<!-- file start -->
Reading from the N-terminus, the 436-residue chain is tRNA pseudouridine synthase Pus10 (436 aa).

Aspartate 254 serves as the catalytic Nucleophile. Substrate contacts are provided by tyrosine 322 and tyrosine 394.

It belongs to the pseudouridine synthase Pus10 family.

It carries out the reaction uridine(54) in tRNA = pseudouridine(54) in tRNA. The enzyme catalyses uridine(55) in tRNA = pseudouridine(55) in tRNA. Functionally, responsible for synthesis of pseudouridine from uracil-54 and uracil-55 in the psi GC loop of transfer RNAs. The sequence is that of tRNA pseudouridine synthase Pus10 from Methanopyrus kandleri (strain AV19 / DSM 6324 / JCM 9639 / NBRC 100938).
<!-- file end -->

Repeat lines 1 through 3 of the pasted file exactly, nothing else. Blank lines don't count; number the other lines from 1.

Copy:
Reading from the N-terminus, the 436-residue chain is tRNA pseudouridine synthase Pus10 (436 aa).

Aspartate 254 serves as the catalytic Nucleophile. Substrate contacts are provided by tyrosine 322 and tyrosine 394.

It belongs to the pseudouridine synthase Pus10 family.